Beverly Daniel Tatum, author of ‘‘Why are All the Black Kids Sitting Together in the Cafeteria?”: And Other Conversations about Race, responds:
Many people say “But I’m not racist. I don’t have prejudiced beliefs. As a white person, am I racist, simply because I live in a society in which I’m systematically advantaged?”
For me the relevant issue is not, “Are you racist?” but are you actively working against that system of advantage? Active racism is what I think many people would stereotypically think of as “racist behavior”: name-calling, acts of racial violence, intentional discrimination, cross burning, etc.
But there is a lot of behavior that also supports a system of advantage that we might describe as passively racist. For example, in education – if I am teaching a course in which I exclude the contributions of people of color, only talk about white people’s contributions and only talk about white literature. And I never introduce my students to the work of African Americans, Latinos or Native Americans. I may not be doing that with the intention of promoting a sense of cultural superiority, but in fact the outcome of leaving those contributions out is to reinforce the idea that only white people have made positive cultural contributions.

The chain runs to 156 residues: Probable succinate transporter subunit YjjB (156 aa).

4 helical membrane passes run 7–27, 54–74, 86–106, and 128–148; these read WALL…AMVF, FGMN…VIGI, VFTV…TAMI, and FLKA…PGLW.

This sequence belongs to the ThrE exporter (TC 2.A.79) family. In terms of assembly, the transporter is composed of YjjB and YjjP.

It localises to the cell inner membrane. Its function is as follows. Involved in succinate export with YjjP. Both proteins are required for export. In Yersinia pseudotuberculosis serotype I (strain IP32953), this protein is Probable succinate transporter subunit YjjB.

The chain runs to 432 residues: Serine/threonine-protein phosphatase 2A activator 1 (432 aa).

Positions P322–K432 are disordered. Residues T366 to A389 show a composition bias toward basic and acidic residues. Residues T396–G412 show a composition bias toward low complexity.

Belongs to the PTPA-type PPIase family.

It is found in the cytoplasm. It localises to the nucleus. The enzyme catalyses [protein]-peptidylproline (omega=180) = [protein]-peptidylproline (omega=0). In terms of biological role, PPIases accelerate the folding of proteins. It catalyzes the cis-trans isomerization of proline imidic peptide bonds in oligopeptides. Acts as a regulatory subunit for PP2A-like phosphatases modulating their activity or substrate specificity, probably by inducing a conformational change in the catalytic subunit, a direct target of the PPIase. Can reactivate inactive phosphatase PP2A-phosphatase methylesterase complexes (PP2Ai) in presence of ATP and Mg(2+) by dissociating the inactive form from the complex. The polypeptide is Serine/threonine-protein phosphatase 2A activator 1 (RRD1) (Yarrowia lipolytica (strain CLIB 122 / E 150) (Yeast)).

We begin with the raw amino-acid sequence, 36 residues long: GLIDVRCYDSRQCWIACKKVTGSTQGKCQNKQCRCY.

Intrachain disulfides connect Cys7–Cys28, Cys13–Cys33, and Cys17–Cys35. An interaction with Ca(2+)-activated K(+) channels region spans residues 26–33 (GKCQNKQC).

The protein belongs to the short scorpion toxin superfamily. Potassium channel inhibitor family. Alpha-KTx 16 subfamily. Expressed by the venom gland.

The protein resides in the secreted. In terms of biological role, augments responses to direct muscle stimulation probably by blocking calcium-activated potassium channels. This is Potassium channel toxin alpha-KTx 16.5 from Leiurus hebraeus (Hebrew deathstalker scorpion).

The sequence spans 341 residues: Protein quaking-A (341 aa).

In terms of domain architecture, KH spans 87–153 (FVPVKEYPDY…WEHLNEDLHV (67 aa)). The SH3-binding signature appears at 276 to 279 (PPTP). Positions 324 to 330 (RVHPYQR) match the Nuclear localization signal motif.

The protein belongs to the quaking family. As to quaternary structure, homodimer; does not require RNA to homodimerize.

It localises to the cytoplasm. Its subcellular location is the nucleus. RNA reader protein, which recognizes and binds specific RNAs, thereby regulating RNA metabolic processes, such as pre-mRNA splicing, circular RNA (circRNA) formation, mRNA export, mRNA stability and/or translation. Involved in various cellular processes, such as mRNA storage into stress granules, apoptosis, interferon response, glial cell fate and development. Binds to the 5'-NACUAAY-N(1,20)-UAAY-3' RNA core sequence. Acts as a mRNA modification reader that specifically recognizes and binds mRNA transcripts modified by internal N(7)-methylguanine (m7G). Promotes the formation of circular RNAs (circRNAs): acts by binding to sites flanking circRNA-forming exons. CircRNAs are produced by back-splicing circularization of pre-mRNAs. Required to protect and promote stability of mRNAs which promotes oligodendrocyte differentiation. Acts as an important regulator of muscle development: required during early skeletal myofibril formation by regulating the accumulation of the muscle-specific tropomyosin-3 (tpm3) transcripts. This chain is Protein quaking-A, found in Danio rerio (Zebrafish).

I know a young woman who went to her English professor and asked, “Why is it that there are only white writers on our list? This is a 20th Century American Literature course. How come there aren’t any writers of color?” Her professor, to his credit, was quite honest and said “I’m teaching the authors I studied in graduate school.” It wasn’t malice on his part. He didn’t wake up one day and say, “Over my dead body will there be writers of color on my syllabus.” He was simply teaching the authors with whom he was most familiar.
Another example of individuals supporting racist systems can be found in our lending institutions. I might be an individual loan officer who considers herself to be quite progressive, very open minded; a person with limited, if any, prejudice. And yet I might work for a bank that has the practice of charging higher percentage rates to people who live in particular neighborhoods — specifically neighborhoods that have been redlined. So when a person of color from that neighborhood comes to see me, my own inclination might be to give that person a favorable loan. But if the policy of the bank is to give loans at a particular rate in a particular neighborhood, I might enact that policy, apart from my individual attitude, and in my decision-making reinforce the institutional racism embedded in that practice.
If we want to interrupt these cycles, we have to be quite intentional about it. Even without any malicious intents, such passive acts of giving into certain institutions or traditions will perpetuate systems of advantage based on race.